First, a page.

Ash Handling

Airborne dust is "scrubbed" by a mass of micron sized droplets inside the truck bed

Controling dust from Ash Handling can be challenging. Adding enough moisture to the ash to prevent dust is difficult if not impossible. Mixing the ash with water often creates maintenance issues, including broken paddles and mixing screws.The Hydrophobic nature of ash typically results in some percentage of ash being over-wetted and the balance not wetted at all. Over-wetted ash spilled onto the ground drys out, creates a secondary source of dust and must be cleaned up. If used for structural landfill, over-wetting can take ash out of specification.Dry Fog Systems use very little water and can bring your operation into Environmental Compliance while meeting ash compaction specs. It will reduce the mess,and increase truck haul capacities. One plant has reduced haul trips by 19%. Big Savings!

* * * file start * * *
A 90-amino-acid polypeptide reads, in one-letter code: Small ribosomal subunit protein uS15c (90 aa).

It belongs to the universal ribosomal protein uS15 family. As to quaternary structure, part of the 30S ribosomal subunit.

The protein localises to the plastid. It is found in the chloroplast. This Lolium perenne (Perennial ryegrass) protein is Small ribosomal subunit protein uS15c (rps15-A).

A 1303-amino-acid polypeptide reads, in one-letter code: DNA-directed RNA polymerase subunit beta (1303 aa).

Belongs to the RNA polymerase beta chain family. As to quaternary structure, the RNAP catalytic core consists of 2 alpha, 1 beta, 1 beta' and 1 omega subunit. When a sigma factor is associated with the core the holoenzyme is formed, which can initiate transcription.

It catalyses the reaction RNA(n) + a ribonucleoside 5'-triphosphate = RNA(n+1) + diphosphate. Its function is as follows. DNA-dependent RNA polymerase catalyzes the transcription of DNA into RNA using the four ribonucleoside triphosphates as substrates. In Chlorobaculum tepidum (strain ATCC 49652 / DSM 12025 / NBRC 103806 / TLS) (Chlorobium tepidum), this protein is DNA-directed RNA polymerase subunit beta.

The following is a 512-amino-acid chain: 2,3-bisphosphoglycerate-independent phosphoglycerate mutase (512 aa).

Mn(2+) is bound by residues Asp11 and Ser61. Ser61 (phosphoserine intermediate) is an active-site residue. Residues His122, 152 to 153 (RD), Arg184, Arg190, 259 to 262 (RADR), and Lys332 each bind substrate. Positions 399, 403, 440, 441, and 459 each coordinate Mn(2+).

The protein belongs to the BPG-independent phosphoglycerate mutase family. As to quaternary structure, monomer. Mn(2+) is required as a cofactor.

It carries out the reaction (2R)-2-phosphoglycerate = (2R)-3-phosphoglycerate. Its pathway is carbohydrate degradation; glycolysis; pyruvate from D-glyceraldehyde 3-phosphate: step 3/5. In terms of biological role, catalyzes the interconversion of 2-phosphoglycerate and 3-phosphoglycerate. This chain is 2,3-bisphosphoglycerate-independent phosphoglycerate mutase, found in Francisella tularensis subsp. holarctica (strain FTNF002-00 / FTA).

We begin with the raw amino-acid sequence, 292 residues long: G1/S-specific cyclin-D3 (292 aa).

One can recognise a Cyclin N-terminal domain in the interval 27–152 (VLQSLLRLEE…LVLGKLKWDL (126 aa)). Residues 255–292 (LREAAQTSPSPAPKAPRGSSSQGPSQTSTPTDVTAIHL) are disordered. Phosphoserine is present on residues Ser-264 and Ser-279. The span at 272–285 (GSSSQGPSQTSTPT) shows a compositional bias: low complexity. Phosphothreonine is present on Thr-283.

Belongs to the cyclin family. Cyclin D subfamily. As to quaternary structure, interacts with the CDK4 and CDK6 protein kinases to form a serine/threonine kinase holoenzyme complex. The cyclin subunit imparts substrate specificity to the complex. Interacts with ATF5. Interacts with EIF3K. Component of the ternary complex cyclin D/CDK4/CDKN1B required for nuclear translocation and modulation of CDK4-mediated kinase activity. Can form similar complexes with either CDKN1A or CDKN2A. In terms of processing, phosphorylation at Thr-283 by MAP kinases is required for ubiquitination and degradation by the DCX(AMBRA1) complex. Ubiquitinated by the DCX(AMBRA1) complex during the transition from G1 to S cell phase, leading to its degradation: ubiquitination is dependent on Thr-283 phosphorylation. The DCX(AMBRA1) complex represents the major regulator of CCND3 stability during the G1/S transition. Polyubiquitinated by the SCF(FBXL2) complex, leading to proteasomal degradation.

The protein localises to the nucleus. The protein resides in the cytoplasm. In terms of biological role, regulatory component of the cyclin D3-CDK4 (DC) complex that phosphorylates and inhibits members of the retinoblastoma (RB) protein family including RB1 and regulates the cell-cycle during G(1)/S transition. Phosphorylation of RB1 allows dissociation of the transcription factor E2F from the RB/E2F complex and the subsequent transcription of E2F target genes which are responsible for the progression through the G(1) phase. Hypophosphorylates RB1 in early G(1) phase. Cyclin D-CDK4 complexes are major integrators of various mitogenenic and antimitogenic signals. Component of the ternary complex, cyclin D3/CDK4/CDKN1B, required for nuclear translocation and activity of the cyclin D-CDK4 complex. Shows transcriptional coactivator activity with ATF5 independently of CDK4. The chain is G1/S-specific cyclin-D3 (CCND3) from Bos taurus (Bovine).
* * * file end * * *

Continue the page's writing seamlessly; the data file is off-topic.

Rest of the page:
Dry Fog systems can operate in temperatures well below freezing. The system can be protected from freezing and fog will not freeze in most environments. As the photos show, the fog is injected into the truck bed at the discharge point. The truck bed acts as reservoir for the fog to attach to the airborne dust particles as they try to escape from the truck bed area. The airborne dust particles become more cohesive and attach to other slightly wetted particles until the increase mass of the larger agglomerated dust particles makes them fall back into the truck bed.

Strip Curtains help direct Dry Fog into the truck bed creating a "Fog Reservoir"

DSI can provide Strip Curtains and DustTAMER Wind Screen materials and mounting hardware to help reduce the effects of ambient wind and displaced air form the ash being discharged into the truck.